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Ask The Agronomist Blog
Fun Corn Facts
January 10, 2008
Posted by: Brian Hartman, Director of Agronomy
Urban America sometimes fails to realize how important farmers, and the crops they produce, are to the world. I was recently talking to some "urbanites"and I found the conversation rather humorous. For example, they commented on how we people eat the same things as cows do, “sweet corn.” Another corn misperception they had was that Farmer Joe's ground must be better, and subsequently worth more, because his corn tasted better. Their reasoning for that one only became clear to me once I discovered that they had once stopped along the road and, not knowing the difference, picked some field corn for supper!
After explaining to them more about corn, and all its uses, I thought I would pass on some fun corn facts:
- How many kernels are on an average ear of corn? 640
- How many kernels are in one pound? 1,300
- How many kernels are in an average (150 bushel) acre? 10,920,000
For you soft drink people:
- America's favorite sweetener is made from corn, capturing more than 50 percent of the non-diet sweetener market.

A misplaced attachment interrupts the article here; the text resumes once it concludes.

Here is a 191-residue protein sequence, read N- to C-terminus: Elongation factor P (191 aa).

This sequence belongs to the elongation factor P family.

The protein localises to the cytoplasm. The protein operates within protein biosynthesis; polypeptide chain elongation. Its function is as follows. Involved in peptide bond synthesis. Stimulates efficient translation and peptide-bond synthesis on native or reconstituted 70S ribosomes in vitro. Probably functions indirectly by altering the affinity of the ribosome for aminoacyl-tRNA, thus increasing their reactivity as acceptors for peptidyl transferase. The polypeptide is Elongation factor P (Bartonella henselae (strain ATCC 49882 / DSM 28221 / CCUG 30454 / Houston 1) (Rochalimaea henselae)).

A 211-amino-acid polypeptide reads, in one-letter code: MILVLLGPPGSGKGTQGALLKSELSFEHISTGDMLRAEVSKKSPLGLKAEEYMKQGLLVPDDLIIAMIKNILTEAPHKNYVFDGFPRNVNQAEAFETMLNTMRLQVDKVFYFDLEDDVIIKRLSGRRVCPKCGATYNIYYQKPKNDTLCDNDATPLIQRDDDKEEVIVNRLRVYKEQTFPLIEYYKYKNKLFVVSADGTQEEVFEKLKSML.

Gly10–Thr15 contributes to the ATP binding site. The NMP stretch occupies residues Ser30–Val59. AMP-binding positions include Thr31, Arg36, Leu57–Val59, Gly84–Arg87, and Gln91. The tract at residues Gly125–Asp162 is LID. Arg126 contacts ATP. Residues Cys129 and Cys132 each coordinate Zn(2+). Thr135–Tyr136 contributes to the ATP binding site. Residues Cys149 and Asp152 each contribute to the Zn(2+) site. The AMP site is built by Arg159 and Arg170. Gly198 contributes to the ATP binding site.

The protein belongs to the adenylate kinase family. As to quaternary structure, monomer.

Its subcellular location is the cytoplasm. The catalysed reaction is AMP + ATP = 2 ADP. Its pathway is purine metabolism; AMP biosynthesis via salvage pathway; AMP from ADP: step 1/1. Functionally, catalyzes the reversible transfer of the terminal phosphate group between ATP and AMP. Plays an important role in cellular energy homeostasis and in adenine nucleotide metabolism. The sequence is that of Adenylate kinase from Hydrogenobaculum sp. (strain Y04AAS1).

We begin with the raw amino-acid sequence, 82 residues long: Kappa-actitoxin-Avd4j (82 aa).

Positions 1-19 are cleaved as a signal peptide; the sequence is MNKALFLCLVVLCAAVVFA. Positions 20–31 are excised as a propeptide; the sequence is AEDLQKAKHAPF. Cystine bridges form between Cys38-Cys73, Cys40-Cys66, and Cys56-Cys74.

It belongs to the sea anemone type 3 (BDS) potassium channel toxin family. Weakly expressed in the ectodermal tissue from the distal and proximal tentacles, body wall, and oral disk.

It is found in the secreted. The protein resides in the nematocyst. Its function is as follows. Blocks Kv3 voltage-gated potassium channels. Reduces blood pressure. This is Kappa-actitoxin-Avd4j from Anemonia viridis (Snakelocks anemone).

- Every major non-diet soft drink on the market uses high fructose corn syrup as a sweetener.
- Many powdered drinks, like lemonades and fruit drinks, use crystalline fructose made from corn.
Although paper is made from trees not corn:
- Nearly every single sheet of printing paper uses cornstarch to improve printability.
- Paper packaging materials such as corrugated cardboard, also use cornstarch.
- Each ton of paper produced uses 28 pounds of cornstarch.
Where else does the corn produced get used?
- More than half of the crop puts meat on American dinner tables. A bushel of corn fed to livestock produces: 5.6 pounds of retail beef, 13 pounds of retail pork, 19.6 pounds of chicken, or 28 pounds of catfish.
- Paints that are more environmentally friendly than their petroleum counterparts.
- CMA (Calcium Magnesium Acetate) is a non-corrosive road de-icer made from Corn or Petroleum. CMA does not contain sodium or chloride so it is safe in watersheds and agricultural areas and will not damage roads and bridges.
All in all, there are more than 3,500 different uses for corn products, with more uses found daily.